GWAS of stool frequency provides insights into gastrointestinal motility and irritable bowel syndrome.
Bonfiglio F., Liu X., Smillie C., Pandit A., Kurilshikov A., Bacigalupe R., Zheng T., Nim H., Garcia-Etxebarria K., Bujanda L., Andreasson A., Agreus L., Walter S., Abecasis G., Eijsbouts C., Jostins L., Parkes M., Hughes DA., Timpson N., Raes J., Franke A., Kennedy NA., Regev A., Zhernakova A., Simren M., Camilleri M., D'Amato M.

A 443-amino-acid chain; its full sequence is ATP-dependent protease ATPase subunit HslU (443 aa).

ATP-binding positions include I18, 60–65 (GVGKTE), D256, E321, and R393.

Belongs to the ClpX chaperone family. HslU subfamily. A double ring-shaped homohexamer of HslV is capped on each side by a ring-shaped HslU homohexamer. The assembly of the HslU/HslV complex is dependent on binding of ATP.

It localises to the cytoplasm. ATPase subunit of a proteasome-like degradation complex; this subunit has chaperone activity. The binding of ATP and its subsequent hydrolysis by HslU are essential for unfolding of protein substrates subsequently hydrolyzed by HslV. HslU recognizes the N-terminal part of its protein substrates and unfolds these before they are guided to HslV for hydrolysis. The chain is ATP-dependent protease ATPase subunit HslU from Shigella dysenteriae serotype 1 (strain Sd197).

Gut dysmotility is associated with constipation, diarrhea, and functional gastrointestinal disorders like irritable bowel syndrome (IBS), although its molecular underpinnings are poorly characterized. We studied stool frequency (defined by the number of bowel movements per day, based on questionnaire data) as a proxy for gut motility in a GWAS meta-analysis including 167,875 individuals from UK Biobank and four smaller population-based cohorts. We identify 14 loci associated with stool frequency (p ≤ 5.0 × 10-8). Gene set and pathway analyses detected enrichment for genes involved in neurotransmitter/neuropeptide signaling and preferentially expressed in enteric motor neurons controlling peristalsis. PheWAS identified pleiotropic associations with dysmotility syndromes and the response to their pharmacological treatment. The genetic architecture of stool frequency correlates with that of IBS, and UK Biobank participants from the top 1% of stool frequency polygenic score distribution were associated with 5× higher risk of IBS with diarrhea. These findings pave the way for the identification of actionable pathological mechanisms in IBS and the dysmotility syndromes.